With John Wall out, can the Washington Wizards make the playoffs?

For most of the 2017-18 season, the Washington Wizards’ success has primarily depended on their All-Star point guard John Wall. The numbers back this up; Washington has a 4.9 net rating when Wall is on the court. That figure drops to -1.4 when Wall goes to the bench. Simply put, Washington looks like a legit playoff team when Wall is on the floor and they devolve into a below average squad when he sits. So when Adrian Wojnarowski reported that Wall underwent knee surgery and would miss up to two months, many D.C. fans understandably worried about the team’s immediate future.

The team temporarily assuaged those concerns with a 102-96 win over the Oklahoma City Thunder, a team that comfortably beat the Wizards less than a week ago on national television. Despite the impressive home victory, Washington still has plenty of reasons to lose sleep over the Wall injury.

Wizards in trouble?

Even when Wall was healthy, the Wizards played inconsistently. Basketball Reference’s Simple Rating System--a metric that determines the quality of a team using their record, margin of victory, and strength of schedule (zero is average)--places Washington at 0.95, fourth-best in the Eastern Conference and 10th in the NBA. ESPN’s Basketball Power Index (BPI) sees the Wiz in the same light, ranking them ninth in the league based on their metrics.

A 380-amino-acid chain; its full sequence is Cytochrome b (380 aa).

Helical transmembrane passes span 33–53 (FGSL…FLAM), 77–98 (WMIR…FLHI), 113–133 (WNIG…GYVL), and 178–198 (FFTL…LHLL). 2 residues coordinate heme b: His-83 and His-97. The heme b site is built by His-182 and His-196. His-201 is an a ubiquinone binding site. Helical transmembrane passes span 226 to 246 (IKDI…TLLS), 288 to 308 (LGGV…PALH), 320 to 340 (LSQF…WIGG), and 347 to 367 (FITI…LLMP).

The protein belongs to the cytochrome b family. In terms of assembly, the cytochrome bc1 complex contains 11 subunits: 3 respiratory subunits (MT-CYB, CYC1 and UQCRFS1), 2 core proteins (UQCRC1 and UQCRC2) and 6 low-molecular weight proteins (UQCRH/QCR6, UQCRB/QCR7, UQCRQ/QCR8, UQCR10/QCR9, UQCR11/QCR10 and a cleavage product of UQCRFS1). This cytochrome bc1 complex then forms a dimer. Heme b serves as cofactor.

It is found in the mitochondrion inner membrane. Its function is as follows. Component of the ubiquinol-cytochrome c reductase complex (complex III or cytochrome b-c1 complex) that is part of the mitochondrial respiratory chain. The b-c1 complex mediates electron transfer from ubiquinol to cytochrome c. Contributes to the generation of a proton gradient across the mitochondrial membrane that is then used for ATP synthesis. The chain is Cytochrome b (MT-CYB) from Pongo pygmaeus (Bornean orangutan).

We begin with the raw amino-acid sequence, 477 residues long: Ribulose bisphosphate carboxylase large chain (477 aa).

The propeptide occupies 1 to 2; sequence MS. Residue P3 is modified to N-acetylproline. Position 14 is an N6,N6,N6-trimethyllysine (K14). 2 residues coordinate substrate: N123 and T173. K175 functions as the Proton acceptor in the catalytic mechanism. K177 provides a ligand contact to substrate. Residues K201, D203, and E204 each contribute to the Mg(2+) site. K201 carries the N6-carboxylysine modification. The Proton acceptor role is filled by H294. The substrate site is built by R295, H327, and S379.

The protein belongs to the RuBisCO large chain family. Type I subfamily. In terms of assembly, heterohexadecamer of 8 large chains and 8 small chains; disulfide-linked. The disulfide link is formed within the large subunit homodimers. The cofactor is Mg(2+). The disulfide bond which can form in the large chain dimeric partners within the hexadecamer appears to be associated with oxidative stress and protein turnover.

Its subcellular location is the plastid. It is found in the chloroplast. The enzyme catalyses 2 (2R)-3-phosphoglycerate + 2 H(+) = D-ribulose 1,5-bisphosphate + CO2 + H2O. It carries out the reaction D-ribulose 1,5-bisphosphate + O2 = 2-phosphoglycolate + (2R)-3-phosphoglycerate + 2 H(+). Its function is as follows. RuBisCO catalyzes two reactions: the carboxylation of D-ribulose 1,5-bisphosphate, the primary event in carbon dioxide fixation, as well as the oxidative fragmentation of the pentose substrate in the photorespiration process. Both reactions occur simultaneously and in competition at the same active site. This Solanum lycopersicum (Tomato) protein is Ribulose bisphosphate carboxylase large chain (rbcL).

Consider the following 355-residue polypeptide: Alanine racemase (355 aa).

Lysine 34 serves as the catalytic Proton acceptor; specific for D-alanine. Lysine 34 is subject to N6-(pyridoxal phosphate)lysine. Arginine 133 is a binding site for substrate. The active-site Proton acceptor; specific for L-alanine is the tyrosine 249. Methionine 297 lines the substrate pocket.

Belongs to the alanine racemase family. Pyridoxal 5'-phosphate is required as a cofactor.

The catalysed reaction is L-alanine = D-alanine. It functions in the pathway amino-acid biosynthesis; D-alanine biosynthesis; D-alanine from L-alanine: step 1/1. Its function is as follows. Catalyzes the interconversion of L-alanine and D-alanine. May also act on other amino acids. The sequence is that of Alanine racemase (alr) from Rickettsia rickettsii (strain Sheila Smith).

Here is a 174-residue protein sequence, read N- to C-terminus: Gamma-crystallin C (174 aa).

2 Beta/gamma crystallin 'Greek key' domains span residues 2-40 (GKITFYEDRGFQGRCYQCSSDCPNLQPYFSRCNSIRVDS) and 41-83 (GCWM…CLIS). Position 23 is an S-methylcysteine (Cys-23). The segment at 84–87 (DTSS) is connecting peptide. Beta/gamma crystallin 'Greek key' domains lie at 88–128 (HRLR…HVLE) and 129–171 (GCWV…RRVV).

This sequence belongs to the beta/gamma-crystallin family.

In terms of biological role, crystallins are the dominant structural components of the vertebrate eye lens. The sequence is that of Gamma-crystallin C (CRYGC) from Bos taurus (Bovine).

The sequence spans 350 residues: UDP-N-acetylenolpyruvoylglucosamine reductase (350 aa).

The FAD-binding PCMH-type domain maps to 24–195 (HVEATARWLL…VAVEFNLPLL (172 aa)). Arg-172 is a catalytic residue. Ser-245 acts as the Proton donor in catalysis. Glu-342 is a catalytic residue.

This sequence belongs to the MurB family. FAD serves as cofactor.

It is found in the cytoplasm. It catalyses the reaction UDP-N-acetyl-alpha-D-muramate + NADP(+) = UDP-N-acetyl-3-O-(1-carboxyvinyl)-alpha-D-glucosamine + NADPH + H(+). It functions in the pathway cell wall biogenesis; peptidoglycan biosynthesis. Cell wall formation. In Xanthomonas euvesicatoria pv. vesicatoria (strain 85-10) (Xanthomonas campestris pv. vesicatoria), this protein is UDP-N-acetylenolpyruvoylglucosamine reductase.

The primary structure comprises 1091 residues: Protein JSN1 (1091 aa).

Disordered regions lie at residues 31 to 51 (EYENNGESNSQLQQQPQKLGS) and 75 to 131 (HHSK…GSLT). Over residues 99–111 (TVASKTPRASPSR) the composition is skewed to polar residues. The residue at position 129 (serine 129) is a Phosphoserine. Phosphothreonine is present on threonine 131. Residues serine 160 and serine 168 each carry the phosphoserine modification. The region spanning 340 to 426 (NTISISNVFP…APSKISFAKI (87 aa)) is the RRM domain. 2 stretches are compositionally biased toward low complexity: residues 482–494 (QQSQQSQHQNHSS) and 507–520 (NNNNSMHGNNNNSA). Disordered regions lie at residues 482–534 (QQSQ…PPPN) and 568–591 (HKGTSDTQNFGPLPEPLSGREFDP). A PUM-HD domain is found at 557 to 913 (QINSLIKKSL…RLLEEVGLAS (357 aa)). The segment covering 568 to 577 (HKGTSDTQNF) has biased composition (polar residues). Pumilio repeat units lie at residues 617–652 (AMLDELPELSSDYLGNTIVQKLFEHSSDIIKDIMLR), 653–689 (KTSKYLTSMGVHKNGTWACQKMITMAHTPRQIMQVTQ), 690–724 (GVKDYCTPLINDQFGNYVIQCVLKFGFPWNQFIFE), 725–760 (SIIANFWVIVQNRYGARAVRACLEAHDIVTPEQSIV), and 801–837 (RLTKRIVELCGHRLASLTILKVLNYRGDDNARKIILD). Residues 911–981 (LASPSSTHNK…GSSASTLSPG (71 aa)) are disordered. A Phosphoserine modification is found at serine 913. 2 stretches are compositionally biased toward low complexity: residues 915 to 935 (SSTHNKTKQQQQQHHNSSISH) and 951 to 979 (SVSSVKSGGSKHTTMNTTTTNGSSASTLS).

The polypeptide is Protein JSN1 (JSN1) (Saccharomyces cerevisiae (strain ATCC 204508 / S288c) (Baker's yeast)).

Those rankings along with their 28-22 record masks Washington’s tendency to play up or down to their competition. As of Wednesday, the Wizards are 16-11 against teams over .500 but just 12-11 versus teams who are under. This season, they boast some impressive victories over the likes of the Toronto Raptors, Minnesota Timberwolves, Boston Celtics and Houston Rockets. They also have embarrassing losses to bottom-feeders like the Atlanta Hawks, Brooklyn Nets, and Dallas Mavericks. Even at full strength, Washington wasn’t good enough to coast against inferior competition as if they were playing them in NBA 2K. They aren’t the Warriors. With Wall out, these games will become even more difficult.

Can they survive without Wall?

The win over the Thunder was encouraging, but it probably isn’t a harbinger of things to come. Even the most ardent Wizards fan shouldn’t expect Otto Porter to score 25 points per night or Markieff Morris to drop 18. Washington isn’t going to beat too many teams shooting 38 percent from the field or 28 percent from three-point range, either.

Fortunately for the Wizards, their playoff chances haven’t taken a nosedive. FiveThirtyEight still gives them an 82 percent chance to make the playoffs. Wall should be back by then, but where will Washington be seeded when he returns?

This team had lofty expectations entering the 2017-18 campaign after coming within a game of the Eastern Conference Finals a season ago. Now with their best player out for the foreseeable future, it’s safe to wonder whether this team can reach the second round this year. The Wizards play in the East, so that makes things slightly easier. But for a team that expected to ascend to the NBA’s elite, Wall’s injury has made the difficult task of competing for an Eastern Conference title even harder.